Contractor in Atlanta City Hall bribery case reported to prison early

The first contractor to plead guilty in the Atlanta City Hall bribery investigation reported early to prison last week to begin serving his five-year sentence.

Elvin “E.R.” Mitchell Jr. turned himself in to federal authorities on Nov. 21, Odis Williams, one of Mitchell’s attorneys, told The Atlanta Journal-Constitution on Thursday. Mitchell surrendered more than a week before he was scheduled to report to federal authorities.

Federal Bureau of Prisons records show Mitchell is an inmate at the minimum-security Federal Prison Camp Montgomery in Alabama.

Mitchell was sentenced in October after pleading guilty in January to conspiring to pay more than $1 million in bribes in exchange for city of Atlanta contracts. A co-conspirator in the scheme, contractor Charles P. Richards Jr., is scheduled to report to a prison in Pensacola, Fla., on Friday, federal court records show. He was sentenced in October to 27 months.

Mitchell and Richards admitted to conspiring to pay bribes from 2010 to 2015 to an as-yet-unnamed person.

In September, the city's former chief purchasing officer, Adam Smith, pleaded guilty to accepting at least $30,000 in bribes from an as-yet-unidentified construction executive from 2015 to early 2017.

While Williams said his client surrendered early to “get on with his life,” an attorney for the Mitchell’s wife believes otherwise.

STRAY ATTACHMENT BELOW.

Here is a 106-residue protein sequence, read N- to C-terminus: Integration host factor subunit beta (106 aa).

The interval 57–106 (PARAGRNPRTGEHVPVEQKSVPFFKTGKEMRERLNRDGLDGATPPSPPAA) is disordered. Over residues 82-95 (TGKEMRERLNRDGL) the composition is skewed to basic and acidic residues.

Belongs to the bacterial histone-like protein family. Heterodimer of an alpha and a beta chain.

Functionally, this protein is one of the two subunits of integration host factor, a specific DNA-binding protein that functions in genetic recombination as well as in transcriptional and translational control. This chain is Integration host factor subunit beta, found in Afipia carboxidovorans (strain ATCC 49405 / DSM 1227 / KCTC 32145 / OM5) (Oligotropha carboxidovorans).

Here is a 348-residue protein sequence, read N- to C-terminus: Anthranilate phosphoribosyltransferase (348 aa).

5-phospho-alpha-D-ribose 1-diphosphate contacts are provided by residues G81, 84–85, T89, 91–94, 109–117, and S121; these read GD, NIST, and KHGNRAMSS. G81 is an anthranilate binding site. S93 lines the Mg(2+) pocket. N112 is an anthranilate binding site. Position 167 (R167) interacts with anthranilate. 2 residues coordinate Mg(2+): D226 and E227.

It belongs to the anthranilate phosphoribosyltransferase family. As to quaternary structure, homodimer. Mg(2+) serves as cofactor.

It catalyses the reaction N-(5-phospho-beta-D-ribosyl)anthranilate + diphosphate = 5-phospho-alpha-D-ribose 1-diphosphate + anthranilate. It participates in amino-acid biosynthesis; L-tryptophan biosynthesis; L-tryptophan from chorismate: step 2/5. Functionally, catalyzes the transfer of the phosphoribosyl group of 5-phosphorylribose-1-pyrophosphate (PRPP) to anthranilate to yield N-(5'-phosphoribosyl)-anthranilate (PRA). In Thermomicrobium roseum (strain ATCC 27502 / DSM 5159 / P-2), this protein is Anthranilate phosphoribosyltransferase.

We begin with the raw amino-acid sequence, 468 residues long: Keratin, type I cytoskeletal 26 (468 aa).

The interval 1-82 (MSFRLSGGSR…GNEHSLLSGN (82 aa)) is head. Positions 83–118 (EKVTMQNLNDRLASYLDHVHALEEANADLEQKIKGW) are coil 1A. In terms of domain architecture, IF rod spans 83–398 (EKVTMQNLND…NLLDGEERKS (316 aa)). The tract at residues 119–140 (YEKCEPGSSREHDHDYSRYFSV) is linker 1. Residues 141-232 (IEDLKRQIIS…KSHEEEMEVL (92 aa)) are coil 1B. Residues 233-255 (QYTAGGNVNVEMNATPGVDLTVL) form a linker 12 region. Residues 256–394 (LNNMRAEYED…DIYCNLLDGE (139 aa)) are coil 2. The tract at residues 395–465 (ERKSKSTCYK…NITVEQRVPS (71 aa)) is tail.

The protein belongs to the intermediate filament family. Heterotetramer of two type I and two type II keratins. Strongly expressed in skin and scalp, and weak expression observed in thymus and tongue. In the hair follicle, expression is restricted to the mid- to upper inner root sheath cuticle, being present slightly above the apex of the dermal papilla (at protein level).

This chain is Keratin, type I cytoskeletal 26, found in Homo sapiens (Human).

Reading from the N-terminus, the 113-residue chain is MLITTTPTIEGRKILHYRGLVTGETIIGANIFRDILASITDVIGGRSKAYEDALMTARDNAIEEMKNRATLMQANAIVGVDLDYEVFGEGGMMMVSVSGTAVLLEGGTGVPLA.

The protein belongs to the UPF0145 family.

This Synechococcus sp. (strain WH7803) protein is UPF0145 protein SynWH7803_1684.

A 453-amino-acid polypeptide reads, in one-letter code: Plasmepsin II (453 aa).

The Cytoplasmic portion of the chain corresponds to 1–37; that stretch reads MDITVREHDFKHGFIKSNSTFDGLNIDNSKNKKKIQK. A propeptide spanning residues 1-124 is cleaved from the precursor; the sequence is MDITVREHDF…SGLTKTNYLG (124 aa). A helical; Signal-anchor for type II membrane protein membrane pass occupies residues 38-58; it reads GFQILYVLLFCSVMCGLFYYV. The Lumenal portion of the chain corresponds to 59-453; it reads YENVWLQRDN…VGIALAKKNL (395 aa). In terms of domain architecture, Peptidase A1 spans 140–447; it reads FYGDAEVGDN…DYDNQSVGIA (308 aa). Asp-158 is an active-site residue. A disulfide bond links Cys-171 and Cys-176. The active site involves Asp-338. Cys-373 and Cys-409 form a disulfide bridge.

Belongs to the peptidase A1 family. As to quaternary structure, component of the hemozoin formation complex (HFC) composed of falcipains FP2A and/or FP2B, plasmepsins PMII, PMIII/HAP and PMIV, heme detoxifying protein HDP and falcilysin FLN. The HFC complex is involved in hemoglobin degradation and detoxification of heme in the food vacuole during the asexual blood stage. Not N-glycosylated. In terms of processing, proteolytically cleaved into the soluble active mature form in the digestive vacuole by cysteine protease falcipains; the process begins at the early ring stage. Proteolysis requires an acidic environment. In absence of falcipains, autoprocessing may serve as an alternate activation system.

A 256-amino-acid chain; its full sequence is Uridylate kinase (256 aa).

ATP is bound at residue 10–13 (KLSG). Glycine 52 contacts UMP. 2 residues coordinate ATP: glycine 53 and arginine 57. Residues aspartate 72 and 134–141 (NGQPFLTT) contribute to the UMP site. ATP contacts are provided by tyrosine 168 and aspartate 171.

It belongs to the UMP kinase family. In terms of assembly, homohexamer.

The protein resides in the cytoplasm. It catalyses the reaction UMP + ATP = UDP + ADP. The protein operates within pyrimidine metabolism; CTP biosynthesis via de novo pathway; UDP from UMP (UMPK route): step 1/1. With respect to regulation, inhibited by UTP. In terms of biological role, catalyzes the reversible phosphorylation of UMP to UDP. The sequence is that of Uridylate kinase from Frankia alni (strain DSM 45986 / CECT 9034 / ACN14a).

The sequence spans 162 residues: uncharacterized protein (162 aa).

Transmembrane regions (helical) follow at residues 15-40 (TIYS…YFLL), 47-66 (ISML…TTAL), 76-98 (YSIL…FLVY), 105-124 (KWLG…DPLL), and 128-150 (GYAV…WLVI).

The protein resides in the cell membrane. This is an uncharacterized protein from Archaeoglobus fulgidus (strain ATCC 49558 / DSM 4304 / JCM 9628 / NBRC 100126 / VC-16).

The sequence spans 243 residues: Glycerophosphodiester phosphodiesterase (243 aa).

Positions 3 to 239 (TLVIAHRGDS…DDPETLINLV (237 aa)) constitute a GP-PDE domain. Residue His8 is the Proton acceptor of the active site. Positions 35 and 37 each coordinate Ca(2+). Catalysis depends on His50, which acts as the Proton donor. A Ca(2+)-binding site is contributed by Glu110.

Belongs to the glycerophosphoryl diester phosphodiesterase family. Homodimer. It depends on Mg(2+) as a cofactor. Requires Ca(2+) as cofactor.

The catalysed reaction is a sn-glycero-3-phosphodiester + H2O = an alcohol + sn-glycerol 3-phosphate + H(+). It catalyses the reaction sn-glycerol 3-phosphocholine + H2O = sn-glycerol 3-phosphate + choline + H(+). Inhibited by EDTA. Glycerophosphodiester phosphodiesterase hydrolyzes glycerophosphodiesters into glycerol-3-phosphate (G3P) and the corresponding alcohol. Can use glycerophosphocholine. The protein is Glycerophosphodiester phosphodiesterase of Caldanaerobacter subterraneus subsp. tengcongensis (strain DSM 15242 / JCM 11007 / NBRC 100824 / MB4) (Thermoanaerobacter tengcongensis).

Marjorie Mitchell filed for divorce from E.R. Mitchell in February alleging, among other things, her husband misused funds held in trust for their children and borrowed against the couple's Atlanta and South Carolina homes after she paid off the mortgages. In August, the divorce case expanded to include several companies and E.R. Mitchell's mother, Ruth, and sister, Cynthia, as co-defendants.

Marjorie Mitchell’s attorney, Esther Panitch, sought to broaden the ranks of defendants in the divorce as the plaintiffs comb a complex web of companies for assets that might be part of the marital estate.

Panitch said by reporting to prison early, E.R. Mitchell avoided questioning in the divorce case. During a recent deposition, Panitch said the contractor repeatedly asserted his Fifth Amendment right not to incriminate himself.

“E.R. did what E.R. does, he left others to clean up his mess,” Panitch said Thursday after a hearing in the divorce case. “In this case, it’s his mother and his sister who he has made parties [to the divorce case] because of his misconduct.”

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